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Originally published July 24, 2011 at 9:48 PM | Page modified July 25, 2011 at 3:05 PM

Inrix aims to drive its traffic data into a billion-dollar business

The next local startup to get really big could be Inrix, the Kirkland traffic-data company that spun out of Microsoft's advanced research group in 2005.

Seattle Times senior technology reporter

quotes wow that's a big round, bigger than the region has seen in a very long time. cheers to... Read more
quotes Good. now they can pay their vendors. Read more


The next local startup to get really big could be Inrix, the Kirkland traffic-data company that spun out of Microsoft's advanced research group in 2005.

Inrix is announcing Monday a huge $37 million round of venture financing.

It plans to use the money to expand internationally, bulk up with acquisitions and position itself for a public offering.

Inrix should end up with a valuation of perhaps $2 billion and generate close to $1 billion in annual sales within five years, according to Chief Executive Bryan Mistele.

The company has rejected multiple buyout offers because it believes it's positioned to lead the enormous global market for traffic data.

"We have absolutely no desire to be acquired," Mistele said. "We are committed to build a billion-dollar business."

Inrix isn't disclosing sales, but Mistele said it's been profitable for more than a year and sales have grown 85 percent annually over the past three.

Inrix generates traffic information based on speed and location information provided by GPS-enabled devices in more than 10 million vehicles, including cars with participating telematics systems and fleet vehicles. Its traffic data is fed to services used by more than 100 million people a day in 22 countries.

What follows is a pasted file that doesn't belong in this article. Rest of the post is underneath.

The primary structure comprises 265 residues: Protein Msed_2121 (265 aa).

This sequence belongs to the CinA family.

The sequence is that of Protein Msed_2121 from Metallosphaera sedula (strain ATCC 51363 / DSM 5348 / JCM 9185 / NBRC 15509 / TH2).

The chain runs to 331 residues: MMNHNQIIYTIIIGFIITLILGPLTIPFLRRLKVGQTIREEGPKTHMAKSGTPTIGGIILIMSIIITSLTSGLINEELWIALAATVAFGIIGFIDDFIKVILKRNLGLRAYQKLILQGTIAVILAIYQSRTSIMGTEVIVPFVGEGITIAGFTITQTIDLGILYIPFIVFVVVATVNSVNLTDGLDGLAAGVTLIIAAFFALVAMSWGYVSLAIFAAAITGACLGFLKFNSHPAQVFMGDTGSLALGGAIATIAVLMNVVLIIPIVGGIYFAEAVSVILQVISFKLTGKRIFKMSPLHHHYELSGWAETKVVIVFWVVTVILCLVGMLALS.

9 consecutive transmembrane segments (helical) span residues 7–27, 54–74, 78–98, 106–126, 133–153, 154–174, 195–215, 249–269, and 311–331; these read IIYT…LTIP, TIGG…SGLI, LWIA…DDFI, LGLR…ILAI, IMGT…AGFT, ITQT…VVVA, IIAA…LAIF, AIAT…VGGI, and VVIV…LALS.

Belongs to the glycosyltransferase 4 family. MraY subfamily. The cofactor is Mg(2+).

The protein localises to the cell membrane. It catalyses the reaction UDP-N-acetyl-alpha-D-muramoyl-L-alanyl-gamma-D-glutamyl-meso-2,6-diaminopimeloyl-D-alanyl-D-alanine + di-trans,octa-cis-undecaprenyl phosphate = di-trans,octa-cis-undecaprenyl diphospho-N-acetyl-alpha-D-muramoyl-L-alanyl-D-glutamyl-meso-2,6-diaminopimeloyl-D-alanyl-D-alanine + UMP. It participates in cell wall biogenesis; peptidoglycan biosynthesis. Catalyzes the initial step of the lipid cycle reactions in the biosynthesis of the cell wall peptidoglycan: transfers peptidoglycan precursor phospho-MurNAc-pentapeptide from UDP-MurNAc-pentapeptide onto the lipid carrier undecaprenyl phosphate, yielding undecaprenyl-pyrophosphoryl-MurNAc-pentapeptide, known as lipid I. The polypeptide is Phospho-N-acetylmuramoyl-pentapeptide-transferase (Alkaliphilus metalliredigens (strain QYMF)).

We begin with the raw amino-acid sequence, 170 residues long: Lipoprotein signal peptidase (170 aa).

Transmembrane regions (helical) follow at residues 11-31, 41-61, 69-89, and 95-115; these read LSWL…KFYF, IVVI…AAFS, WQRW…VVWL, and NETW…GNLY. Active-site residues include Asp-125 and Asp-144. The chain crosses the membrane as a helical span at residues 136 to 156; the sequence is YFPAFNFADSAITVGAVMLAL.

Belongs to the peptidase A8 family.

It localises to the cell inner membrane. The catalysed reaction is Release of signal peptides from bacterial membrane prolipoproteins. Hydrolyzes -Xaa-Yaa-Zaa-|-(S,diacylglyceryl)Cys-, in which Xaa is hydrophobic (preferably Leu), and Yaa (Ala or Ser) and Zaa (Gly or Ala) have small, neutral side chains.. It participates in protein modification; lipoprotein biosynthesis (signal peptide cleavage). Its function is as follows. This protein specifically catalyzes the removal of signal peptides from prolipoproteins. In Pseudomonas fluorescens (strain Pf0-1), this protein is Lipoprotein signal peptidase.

Among those offering systems using Inrix data are Audi, Toyota and Ford, including Ford's Sync system. States also use the data for services such as the signs in Washington that provide estimated travel times.

The company also offers traffic apps for smartphones and provides data to others, including nine of the top 10 traffic apps for the iPhone and Android platforms, Mistele said.

Inrix's primary competitors are Navteq and Tom Tom.

The new funding is from Kleiner Perkins Caulfield & Byers' Green Growth Fund and August Capital. August was an early backer of Microsoft and is the largest investor in Inrix, which has now raised a total $67 million.

Microsoft gets royalties from Inrix but doesn't have a stake in the company.

About a third of the company's 100 employees have Microsoft backgrounds.

Mistele, a Detroit native, previously was general manager of Microsoft's automotive group and earlier worked at Ford.

Inrix employment should grow 50 to 100 percent over the next year, he said. Its major focus now is expanding in Europe and Asia and it's in the process of opening offices in China.

Asked if Inrix will go public within a year or two, Mistele replied, "It is our aspiration to file to go public sooner rather than later.

"We absolutely aspire to taking this company public," he said, "and we'll do that obviously when we feel the business is ready."

Brier Dudley: 206-515-5687 or

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